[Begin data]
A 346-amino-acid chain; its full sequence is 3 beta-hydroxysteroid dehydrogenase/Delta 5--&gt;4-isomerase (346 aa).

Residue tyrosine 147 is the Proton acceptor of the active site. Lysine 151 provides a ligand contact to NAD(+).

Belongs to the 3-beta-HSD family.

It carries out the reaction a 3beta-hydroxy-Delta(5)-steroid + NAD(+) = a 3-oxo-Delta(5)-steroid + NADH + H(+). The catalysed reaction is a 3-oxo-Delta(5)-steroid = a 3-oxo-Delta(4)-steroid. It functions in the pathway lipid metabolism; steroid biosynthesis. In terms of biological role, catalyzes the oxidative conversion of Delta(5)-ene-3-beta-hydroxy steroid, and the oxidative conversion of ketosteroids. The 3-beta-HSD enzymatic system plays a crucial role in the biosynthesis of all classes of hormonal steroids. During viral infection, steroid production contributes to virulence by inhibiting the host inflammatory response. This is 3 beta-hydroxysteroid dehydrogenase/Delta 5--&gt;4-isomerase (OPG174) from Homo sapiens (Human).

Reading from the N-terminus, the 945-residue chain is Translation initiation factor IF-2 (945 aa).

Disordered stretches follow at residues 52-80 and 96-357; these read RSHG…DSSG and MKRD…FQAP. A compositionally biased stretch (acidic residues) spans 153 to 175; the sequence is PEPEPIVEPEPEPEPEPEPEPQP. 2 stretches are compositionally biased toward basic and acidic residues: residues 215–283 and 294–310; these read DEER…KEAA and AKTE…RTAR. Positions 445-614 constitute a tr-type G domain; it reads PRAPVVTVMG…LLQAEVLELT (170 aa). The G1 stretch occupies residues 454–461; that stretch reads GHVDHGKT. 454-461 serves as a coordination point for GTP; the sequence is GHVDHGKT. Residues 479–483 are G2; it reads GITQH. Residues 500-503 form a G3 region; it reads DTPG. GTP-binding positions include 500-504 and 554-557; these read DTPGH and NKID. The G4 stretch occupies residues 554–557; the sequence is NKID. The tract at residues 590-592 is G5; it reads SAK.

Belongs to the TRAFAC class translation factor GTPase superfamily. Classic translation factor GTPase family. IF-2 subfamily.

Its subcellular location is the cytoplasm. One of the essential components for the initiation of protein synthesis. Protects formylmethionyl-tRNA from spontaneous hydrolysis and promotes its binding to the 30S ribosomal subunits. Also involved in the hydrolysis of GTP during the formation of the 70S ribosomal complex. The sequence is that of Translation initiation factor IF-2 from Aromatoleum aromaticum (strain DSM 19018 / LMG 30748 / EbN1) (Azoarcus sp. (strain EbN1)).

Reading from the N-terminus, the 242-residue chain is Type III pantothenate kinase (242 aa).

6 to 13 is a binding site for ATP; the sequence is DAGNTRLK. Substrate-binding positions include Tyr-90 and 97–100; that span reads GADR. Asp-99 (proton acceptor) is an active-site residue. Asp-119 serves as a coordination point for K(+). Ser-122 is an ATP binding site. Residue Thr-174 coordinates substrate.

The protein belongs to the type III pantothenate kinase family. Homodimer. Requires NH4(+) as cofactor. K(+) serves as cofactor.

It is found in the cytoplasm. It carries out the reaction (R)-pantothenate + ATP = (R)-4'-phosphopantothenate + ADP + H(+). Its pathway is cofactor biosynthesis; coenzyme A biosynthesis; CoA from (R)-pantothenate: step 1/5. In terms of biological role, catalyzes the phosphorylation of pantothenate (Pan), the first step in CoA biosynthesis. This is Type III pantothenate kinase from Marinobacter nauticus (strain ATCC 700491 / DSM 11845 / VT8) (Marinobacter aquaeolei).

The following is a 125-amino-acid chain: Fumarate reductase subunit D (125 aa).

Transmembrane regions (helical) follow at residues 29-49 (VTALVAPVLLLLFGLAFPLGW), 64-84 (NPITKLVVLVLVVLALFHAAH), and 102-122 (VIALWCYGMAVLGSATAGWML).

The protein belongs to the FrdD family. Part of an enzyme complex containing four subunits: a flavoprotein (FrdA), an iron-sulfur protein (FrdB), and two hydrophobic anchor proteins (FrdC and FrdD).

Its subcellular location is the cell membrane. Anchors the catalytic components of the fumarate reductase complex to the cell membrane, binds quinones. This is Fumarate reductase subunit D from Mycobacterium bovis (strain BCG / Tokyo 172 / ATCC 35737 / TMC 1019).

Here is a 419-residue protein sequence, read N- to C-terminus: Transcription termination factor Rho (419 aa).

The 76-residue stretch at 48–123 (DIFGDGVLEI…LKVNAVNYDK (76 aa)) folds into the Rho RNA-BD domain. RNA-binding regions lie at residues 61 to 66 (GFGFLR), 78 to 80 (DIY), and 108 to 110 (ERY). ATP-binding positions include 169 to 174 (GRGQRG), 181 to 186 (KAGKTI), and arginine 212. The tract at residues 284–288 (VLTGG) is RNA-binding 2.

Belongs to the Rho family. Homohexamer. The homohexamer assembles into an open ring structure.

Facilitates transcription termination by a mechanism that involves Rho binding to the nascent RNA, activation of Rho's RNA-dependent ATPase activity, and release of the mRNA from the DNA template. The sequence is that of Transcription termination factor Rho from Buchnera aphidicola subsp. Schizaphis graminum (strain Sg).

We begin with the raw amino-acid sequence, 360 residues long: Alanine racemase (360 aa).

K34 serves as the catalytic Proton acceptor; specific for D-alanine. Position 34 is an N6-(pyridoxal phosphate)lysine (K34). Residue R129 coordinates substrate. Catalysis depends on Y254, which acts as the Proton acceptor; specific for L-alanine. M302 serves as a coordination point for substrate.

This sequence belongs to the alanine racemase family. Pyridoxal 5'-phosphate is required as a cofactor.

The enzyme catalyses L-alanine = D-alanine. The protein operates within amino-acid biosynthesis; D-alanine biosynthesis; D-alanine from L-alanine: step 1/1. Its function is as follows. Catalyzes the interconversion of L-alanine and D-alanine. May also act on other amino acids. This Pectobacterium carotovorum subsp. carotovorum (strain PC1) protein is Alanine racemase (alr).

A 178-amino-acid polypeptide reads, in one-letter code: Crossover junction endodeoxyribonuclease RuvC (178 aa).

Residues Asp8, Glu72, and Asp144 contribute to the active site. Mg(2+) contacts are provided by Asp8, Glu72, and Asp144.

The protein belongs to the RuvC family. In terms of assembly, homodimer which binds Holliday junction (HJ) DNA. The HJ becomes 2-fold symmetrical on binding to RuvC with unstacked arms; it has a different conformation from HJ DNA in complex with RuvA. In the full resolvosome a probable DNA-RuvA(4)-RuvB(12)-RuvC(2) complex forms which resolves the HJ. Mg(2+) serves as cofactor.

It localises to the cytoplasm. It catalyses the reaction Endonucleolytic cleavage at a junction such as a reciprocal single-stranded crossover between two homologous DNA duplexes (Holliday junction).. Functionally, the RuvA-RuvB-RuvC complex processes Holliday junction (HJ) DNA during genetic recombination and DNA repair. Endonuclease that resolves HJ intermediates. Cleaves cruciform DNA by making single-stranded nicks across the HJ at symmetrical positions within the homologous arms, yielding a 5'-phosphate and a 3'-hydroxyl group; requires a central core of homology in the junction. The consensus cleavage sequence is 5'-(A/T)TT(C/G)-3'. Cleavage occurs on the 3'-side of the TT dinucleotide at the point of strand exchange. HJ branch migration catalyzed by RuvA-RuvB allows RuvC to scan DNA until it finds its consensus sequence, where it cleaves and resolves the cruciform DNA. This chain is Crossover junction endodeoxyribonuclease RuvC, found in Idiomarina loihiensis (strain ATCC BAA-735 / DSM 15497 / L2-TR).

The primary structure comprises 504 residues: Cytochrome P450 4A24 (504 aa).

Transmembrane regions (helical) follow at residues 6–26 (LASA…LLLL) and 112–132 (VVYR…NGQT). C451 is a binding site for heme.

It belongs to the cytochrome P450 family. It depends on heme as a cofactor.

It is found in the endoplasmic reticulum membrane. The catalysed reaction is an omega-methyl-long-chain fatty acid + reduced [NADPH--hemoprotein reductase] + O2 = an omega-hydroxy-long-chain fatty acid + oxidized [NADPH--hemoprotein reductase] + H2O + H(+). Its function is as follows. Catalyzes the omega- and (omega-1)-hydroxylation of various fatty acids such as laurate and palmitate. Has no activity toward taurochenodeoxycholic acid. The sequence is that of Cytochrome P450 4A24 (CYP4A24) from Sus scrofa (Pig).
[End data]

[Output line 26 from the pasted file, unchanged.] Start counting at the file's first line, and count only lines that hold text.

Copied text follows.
Residues Asp8, Glu72, and Asp144 contribute to the active site. Mg(2+) contacts are provided by Asp8, Glu72, and Asp144.